Geogenanthus undatus

Many people like to visit botanical gardens where they find inspiration galore. It is truly worthwhile to try and grow many of the attractive species one sees in such a place, even if they do look delicate. Geogenanthus undatus (syn. Dichorisandra undata) is listed in garden catalogues and yet it is also very tender, being particularly sensitive to drops in temperature below 16°C (61°F) and to low atmospheric moisture. Its introduction into cultivation, however, is to be welcomed for it is a plant of truly exceptional beauty which might be likened, perhaps, only to certain foliage orchids.

The species, one of the three members of the genus, is native to the Amazon region where it grows only in lightly shaded places on the forest floor, generally together with mosses. Because it is so delicate it cannot be grown openly in a room but must be put in a closed plant-case, demijohn or terrarium, where it does very well and where growth is surprisingly rapid. The best compost is a heavy loam mixed in equal proportion with peat and some sand is added. A full-grown plant is approximately 25 cm (10 in) high, the leaves about 10 cm (4 in) long and 7 cm (2-3/4 in) wide. The combination of the longitudinal stripes and cross ridges on the leaves is truly magnificent. The pale blue flowers are carried on a fairly short stem covered with rusty hairs.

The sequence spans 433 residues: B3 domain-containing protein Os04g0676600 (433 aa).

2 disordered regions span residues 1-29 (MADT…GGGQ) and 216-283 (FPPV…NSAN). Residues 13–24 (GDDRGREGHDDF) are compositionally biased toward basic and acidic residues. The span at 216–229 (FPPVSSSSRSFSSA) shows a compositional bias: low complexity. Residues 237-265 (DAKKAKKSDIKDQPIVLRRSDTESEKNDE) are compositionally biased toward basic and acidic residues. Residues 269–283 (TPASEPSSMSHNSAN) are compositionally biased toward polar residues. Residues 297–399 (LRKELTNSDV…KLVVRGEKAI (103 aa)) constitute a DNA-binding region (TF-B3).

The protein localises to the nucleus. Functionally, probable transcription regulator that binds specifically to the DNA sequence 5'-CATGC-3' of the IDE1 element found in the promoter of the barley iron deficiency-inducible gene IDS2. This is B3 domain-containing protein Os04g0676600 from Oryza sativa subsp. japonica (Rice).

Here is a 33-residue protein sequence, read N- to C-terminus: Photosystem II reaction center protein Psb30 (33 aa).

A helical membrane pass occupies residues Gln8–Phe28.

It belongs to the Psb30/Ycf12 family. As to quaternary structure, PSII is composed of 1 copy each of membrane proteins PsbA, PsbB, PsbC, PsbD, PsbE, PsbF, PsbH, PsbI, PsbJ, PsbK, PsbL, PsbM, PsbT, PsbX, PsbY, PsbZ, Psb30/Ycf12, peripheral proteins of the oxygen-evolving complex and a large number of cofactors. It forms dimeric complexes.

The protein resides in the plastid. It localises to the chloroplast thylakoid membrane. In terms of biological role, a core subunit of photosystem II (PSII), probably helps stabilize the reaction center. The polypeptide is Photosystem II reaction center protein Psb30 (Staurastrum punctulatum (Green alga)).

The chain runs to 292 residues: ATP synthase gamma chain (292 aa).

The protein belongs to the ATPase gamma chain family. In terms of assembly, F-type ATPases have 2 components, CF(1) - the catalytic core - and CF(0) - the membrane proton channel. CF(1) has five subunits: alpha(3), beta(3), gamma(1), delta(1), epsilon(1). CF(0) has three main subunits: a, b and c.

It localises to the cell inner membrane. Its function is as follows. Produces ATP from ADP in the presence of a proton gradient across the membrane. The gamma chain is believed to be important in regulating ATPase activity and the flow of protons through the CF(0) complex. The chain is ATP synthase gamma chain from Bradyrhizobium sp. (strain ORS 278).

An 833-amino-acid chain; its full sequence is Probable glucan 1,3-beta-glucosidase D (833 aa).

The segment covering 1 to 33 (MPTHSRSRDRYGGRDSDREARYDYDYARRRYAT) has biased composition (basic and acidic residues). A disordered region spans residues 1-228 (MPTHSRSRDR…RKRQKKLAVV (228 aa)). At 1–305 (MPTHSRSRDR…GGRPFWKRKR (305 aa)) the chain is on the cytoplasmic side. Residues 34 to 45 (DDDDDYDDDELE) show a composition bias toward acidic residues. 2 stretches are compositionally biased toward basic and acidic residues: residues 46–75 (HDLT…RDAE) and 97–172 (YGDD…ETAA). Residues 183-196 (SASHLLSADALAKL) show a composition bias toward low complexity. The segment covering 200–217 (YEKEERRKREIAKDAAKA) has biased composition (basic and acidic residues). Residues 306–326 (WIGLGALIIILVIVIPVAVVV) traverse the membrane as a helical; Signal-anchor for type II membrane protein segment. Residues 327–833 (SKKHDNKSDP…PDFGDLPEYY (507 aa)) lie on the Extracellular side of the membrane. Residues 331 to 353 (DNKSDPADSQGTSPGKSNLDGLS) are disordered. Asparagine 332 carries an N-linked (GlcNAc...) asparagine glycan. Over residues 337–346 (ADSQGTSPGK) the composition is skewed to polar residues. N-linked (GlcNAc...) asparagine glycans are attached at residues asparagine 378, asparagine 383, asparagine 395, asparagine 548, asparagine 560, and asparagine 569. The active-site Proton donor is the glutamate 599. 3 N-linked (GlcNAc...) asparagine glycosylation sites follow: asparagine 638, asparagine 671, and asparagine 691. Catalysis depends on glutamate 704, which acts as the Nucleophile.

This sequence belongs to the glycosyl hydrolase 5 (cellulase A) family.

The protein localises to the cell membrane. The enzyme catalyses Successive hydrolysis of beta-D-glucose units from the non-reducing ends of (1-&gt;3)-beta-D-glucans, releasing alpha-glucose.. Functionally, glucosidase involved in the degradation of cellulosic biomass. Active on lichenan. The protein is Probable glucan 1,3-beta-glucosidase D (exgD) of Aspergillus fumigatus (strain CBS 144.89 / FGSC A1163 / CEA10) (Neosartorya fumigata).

The synonym indicates that this genus is closely related to the genus Dichorisandra, comprising some 30 species found in the same type of environment as Geogenanthus, chiefly in Brazil. They are beautiful plants. Generally cultivated are the hybrids, which have deep violet leaves with silver markings. Cultivation is the same.

15. November 2011 by Dave Pinkney
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